Many members of one family were recently arrested on drug charges. They have been accused of engaging in drug trafficking involving large amounts of drugs, such as methamphetamine. The alleged crime took place in multiple communities in California, including near one middle school.
Another emerging problem seen in California recently is the specter of police officers being charged and prosecuted for their alleged involvement in drug-related activities. The recent arrest of a Yuba City police officer for alleged involvement in a cocaine ring is indicative of the kind of drug crimes that have had the alleged involvement of law enforcement officers. The 35-year-old officer was arrested and charged by federal officials as part of a larger investigation into cocaine trafficking.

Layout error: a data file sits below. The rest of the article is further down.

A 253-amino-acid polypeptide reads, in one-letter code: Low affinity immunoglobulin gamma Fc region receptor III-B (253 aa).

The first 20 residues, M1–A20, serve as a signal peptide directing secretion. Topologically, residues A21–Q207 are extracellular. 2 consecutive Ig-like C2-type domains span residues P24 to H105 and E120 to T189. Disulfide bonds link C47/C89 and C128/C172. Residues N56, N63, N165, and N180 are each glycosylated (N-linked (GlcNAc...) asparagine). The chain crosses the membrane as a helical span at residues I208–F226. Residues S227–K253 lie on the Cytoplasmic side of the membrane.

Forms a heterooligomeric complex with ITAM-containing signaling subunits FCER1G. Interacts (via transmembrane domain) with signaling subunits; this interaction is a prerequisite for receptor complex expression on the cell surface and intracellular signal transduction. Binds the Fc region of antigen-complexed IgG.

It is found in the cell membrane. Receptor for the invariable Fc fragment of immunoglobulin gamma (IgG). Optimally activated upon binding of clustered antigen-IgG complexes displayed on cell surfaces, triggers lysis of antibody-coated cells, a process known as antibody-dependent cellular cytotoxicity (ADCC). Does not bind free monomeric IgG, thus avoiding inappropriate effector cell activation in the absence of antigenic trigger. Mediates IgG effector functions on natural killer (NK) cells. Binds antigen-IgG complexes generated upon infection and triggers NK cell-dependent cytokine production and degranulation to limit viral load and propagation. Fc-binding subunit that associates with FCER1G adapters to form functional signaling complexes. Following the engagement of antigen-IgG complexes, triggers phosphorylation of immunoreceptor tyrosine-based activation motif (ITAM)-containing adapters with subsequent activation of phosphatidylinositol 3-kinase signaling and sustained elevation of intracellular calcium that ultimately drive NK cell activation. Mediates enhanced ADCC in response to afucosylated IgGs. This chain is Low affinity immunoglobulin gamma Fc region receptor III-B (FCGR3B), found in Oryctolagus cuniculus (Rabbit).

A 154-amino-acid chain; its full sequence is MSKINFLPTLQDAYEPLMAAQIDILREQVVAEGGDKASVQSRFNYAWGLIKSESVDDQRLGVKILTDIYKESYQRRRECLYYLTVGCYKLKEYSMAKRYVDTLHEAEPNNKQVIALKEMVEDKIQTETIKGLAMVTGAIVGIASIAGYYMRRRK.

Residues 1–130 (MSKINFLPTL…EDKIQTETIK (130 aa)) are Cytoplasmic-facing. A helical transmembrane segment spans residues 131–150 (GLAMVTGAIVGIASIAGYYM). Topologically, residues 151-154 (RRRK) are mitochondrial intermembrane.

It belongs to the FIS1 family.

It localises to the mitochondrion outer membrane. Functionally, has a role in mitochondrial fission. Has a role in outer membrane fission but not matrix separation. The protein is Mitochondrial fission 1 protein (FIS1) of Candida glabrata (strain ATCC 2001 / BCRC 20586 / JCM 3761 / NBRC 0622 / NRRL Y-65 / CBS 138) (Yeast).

It is so easy for federal investigators to obtain court approval for a wiretap of a private phone that in 2013, out of 3577 requests to federal judges, only one was denied. That may seem like a necessary and normal concession to prosecutors and federal investigators, but to defendants who may have their privacy invaded, and who may even be innocent, the statistic raises grave doubts about the basic fairness of the procedure. To representatives of civil rights groups, the apparent pro forma approval of wiretaps in drug crimes and drug trafficking cases may be indicative of the assault on civil liberties that has been given wide approval in the country and in California during the 21st Century.